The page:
Readerz.Net / David Markson
David Merrill Markson (December 20, 1927 – c. June 4, 2010) was an American novelist. He was the author of several postmodern novels, including Springer's Progress, Wittgenstein's Mistress, and Reader's Block. His final book, The Last Novel, published in 2007, was called "a real tour de force" by The New York Times.
Markson's work is characterized by an unconventional and experimental approach to narrative, character development and plot. The late writer David Foster Wallace hailed Wittgenstein's Mistress as "pretty much the high point of experimental fiction in this country". While his early works draw on the modernist tradition of William Faulkner and Malcolm Lowry, his later novels are, in Markson's words, "literally crammed with literary and artistic anecdotes" and "nonlinear, discontinuous, collage-like, an assemblage."
In addition to his output of modernist and postmodernist experimental literature, he published a book of poetry, a critical study of Malcolm Lowry, three crime novels, and an anti-Western, The Ballad of Dingus Magee, later adapted into the film, Dirty Dingus Magee, starring Frank Sinatra,
David Merrill Markson was born in Albany, New York, on December 20, 1927.
Educated at Union College and Columbia University, Markson began his writing career as a journalist and book editor, periodically taking up work as a college instructor at Columbia University, Long Island University, and The New School.
Though his first novel was published in the late 1950s, he did not gain prominence until the late 1980s, when he was over 60 years old, with the publication of Wittgenstein's Mistress. From that point, his reputation as a writer steadily grew, so much so that he told an interviewer: "One of my friends told me to be careful before I become well known for being unknown."
Markson died in New York City, in his West Village apartment where, according to the author's literary agent and former wife Elaine Markson, Markson's two children found him on June 4, 2010 in his bed.
Upon David Markson's death, his entire personal library was donated to the Strand Bookstore, according to his wishes.
Wittgenstein's Mistress, widely considered his masterpiece, was published in 1988 by Dalkey Archive Press. Though Markson's original manuscript was rejected 54 times, the book, when finally published, met with critical acclaim. It is a highly stylized, experimental novel in the tradition of Beckett. The novel is mainly a series of statements made in the first person; the protagonist is a woman who believes herself to be the last human on earth. Though her statements shift quickly from topic to topic, the topics are often recurrent, and often reference Western cultural icons, ranging from Zeno to Beethoven to Willem de Kooning. Readers familiar with Ludwig Wittgenstein's Tractatus Logico-Philosophicus will recognize striking stylistic similarities to that work.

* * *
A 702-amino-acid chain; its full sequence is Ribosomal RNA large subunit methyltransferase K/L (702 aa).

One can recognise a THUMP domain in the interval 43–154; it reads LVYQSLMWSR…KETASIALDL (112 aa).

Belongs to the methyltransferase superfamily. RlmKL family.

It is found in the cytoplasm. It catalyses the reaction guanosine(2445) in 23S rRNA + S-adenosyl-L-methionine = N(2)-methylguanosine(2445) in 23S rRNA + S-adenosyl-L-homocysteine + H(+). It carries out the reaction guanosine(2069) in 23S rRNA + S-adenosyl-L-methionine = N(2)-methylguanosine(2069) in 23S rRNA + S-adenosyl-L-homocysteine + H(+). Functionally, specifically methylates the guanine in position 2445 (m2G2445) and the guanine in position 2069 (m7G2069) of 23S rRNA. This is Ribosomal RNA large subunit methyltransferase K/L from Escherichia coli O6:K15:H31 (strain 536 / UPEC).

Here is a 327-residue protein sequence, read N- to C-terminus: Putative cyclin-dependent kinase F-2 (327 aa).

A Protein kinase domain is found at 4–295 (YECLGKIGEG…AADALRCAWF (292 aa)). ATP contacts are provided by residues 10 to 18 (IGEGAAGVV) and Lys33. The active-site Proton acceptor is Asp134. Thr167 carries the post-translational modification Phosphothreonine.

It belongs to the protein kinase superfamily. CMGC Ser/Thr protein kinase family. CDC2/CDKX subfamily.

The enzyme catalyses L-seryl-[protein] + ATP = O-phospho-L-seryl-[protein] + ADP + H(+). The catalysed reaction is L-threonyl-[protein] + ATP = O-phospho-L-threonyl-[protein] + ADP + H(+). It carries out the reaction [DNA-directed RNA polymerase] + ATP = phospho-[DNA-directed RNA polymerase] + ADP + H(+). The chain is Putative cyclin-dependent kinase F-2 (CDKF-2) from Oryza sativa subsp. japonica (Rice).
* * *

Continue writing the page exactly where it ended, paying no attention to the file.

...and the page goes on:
Amy Hempel praised it for "address[ing] formidable philosophic questions with tremendous wit." A decade later, David Foster Wallace described it as "pretty much the high point of experimental fiction in this country" in an article for Salon entitled "Five direly underappreciated U.S. novels >1960."
Markson's late works further refine the allusive, minimalist style of Wittgenstein's Mistress. In these novels most of the traditional comforts of the form are absent, as an author-figure closely identified with Markson himself considers the travails of the artist throughout the history of culture. In Reader's Block, he is called Reader; in This Is Not A Novel, Writer; Vanishing Point, Author; in Markson's last novel, The Last Novel, he is known as Novelist. Markson described the action of these novels: "I have characters sitting alone in a bedroom with a head full of everything he’s ever read." His working process involved "scribbling the notes on three-by-five-inch index cards" and collecting them in "shoebox tops" until they were ready to be put "into manuscript form." Markson hoped that these four novels might eventually be published together in one volume.
The first in the “personal genre”, Reader's Block, was published by Dalkey Archive Press in 1996. It was followed by This Is Not A Novel (Counterpoint, 2001), Vanishing Point (Shoemaker & Hoard, 2004) and The Last Novel (Shoemaker & Hoard, 2007). Of Reader's Block, fellow writer and friend Kurt Vonnegut wrote, "David shouldn’t thank Fate for letting him write such a good book in a time when large numbers of people could no longer be wowed by a novel, no matter how excellent."
The second book, This Is Not a Novel, describes itself in a number of terms:
In This Is Not a Novel, the Writer character states, "A novel with no intimation of story whatsoever, Writer would like to contrive" (p. 2). Reader's Block likewise calls itself "a novel of intellectual reference and allusion, so to speak minus much of the novel" (p. 61). Rather than consisting of a specific plot, they can be said to be composed of "an intellectual ragpicker's collection of cultural detritus." The seemingly-random set of quotes, ideas and nuggets of information about the lives of various literary, artistic and historical figures cohere to form a new kind of novel.